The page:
Universities and their students, particularly those coming from abroad, face a challenge of unprecedented complexity as they determine how to continue the essential work of learning and research this fall. Higher educational institutions are each seeking the right balance between in-person, online and hybrid models of instruction based on their individual needs and the status of the COVID pandemic in their communities. Johns Hopkins plans to employ a variety of educational modalities this fall, with approaches varying program by program and student by student based on their particular circumstances, with the knowledge that the unpredictable nature of this virus and the American response to it leads to great uncertainty in the near future. It is entirely possible that universities across the nation, including ours, may need to shift back to an all-online approach if the pandemic worsens and threatens more lives.
"This guidance dismisses the seriousness of the public health crisis in the United States and ignores the current restrictions on global travel due to consulate closures and other pandemic-related public health concerns," said Johns Hopkins President Ronald J. Daniels, "International students are now faced with an impossible situation that causes undue stress and undermines their educational aims. Some students will be arbitrarily kept out of the country based on their institutions' necessary responses to a fast-evolving public health crisis, and others could find themselves in legal limbo in this country if the COVID pandemic takes a turn for the worse and their universities are forced to revert to online education."
SEVP recognized these realities in the spring when it provided the flexibility universities and their international students needed to cope with the unpredictable course of the pandemic, but the current guidance flies in the face of the continued seriousness of the COVID pandemic.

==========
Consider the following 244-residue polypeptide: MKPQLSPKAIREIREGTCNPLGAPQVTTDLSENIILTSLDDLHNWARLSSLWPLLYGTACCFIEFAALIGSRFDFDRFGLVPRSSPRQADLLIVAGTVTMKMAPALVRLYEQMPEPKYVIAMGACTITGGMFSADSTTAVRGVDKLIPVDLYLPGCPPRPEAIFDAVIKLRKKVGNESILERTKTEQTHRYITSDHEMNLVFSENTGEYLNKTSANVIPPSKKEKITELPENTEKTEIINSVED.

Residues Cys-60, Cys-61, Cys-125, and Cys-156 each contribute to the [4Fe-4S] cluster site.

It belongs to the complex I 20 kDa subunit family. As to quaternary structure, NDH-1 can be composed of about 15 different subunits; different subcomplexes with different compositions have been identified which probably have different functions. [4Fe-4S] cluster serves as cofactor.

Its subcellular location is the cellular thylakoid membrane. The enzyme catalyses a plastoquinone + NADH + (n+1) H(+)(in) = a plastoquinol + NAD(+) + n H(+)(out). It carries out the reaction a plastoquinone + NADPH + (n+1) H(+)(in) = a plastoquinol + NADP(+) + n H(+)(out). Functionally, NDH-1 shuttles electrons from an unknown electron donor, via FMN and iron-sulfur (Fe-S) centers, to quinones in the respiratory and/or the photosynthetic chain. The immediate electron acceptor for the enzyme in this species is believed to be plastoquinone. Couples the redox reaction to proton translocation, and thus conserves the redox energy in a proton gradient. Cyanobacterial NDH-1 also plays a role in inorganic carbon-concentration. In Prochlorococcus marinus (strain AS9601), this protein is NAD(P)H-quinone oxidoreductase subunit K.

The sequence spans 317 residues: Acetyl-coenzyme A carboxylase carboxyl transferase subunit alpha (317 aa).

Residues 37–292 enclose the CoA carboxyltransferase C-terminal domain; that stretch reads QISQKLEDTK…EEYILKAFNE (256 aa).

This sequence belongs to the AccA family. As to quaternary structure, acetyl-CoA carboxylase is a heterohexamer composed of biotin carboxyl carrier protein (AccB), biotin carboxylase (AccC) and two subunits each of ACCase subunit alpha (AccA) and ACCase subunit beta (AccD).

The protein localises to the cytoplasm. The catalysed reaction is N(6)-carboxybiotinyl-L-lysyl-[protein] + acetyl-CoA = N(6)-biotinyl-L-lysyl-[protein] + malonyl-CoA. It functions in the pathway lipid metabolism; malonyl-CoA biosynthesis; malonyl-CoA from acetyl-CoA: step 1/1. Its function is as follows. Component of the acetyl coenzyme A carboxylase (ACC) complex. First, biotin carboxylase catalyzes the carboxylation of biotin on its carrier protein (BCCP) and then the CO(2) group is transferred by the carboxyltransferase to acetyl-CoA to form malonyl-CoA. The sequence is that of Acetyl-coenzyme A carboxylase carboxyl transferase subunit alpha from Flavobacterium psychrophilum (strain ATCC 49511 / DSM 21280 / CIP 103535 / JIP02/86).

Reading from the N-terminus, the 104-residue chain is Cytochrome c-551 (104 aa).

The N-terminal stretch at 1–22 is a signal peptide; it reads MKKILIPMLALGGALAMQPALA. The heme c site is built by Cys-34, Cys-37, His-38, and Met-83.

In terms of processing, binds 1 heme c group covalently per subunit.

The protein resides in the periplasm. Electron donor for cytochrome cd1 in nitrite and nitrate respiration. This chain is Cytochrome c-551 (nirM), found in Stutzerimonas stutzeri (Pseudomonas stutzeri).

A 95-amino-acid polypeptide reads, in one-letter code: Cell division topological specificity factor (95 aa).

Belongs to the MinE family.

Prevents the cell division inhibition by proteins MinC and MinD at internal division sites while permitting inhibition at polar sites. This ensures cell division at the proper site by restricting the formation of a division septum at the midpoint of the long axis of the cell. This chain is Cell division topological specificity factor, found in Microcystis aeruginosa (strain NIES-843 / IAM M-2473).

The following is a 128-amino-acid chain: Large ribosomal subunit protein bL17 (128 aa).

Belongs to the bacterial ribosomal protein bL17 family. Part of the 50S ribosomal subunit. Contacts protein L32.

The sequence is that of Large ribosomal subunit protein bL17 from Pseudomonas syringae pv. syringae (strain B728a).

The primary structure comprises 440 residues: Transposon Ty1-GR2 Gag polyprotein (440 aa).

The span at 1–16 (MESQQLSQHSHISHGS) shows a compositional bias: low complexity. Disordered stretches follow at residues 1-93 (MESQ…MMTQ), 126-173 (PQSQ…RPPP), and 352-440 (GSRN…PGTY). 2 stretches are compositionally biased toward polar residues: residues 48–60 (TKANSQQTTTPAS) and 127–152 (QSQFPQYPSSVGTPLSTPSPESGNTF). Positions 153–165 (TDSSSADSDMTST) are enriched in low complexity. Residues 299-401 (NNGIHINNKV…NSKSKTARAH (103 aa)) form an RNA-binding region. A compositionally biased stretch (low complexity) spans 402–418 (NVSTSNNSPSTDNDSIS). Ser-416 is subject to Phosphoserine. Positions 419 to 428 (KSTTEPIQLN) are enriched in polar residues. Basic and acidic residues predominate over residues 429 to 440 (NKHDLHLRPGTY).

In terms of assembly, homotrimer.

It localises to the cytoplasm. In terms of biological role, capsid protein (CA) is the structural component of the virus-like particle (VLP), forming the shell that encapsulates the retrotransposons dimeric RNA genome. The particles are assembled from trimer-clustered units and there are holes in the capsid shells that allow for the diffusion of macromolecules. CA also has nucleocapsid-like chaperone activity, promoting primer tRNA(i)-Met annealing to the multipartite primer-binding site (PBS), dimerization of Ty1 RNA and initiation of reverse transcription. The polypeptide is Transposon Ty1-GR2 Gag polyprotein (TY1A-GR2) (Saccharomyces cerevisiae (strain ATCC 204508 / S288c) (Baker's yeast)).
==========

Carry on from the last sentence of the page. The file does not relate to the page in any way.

"We were hopeful that these policies would be continued in the fall, building in additional relief as requested by schools," said Johns Hopkins Provost Sunil Kumar. "Instead, SEVP has shown an utter disregard for the welfare of international students pursuing excellence in American higher education institutions, and for universities seeking to continue their missions in these most uncertain of times. If SEVP is under the impression that American higher education is returning to normal this fall, it could not be more mistaken."
"We are deeply committed to providing opportunities for the world's most talented scholars, and we will work closely with our international student population to navigate these unnecessary and disturbing disruptions to their educational pursuits while also employing all means available to reduce their impact," Daniels said.
We hope to provide broader guidance within this week. We remind our students of the resources available to them through the Office of International Services, ois.jhu.edu or 667-208-7001.